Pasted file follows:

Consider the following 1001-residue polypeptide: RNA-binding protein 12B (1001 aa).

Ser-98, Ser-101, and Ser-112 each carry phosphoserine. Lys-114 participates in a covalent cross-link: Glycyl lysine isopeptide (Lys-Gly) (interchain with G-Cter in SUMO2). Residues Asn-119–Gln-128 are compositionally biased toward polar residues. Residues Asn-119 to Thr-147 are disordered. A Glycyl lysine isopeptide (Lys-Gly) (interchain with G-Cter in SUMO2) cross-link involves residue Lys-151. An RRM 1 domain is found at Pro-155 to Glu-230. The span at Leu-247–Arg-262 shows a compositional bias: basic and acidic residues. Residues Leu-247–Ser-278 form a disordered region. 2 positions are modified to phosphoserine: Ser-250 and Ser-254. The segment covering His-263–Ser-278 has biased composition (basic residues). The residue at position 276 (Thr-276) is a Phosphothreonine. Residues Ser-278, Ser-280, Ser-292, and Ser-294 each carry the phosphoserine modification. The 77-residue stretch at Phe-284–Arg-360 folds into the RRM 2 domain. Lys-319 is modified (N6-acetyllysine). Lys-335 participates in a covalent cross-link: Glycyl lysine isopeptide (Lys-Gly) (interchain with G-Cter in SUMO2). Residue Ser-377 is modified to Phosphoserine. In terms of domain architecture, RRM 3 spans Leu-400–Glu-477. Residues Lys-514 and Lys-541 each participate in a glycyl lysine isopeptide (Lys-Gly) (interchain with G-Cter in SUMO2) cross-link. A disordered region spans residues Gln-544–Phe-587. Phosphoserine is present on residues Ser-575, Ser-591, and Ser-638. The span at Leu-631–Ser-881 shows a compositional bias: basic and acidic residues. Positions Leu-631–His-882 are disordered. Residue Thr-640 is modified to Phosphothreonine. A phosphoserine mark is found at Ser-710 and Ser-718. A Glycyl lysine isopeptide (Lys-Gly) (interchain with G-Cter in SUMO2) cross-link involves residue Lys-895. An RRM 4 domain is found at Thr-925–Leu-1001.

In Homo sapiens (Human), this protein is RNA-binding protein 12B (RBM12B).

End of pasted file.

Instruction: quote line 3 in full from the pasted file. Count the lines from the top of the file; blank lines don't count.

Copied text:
In Homo sapiens (Human), this protein is RNA-binding protein 12B (RBM12B).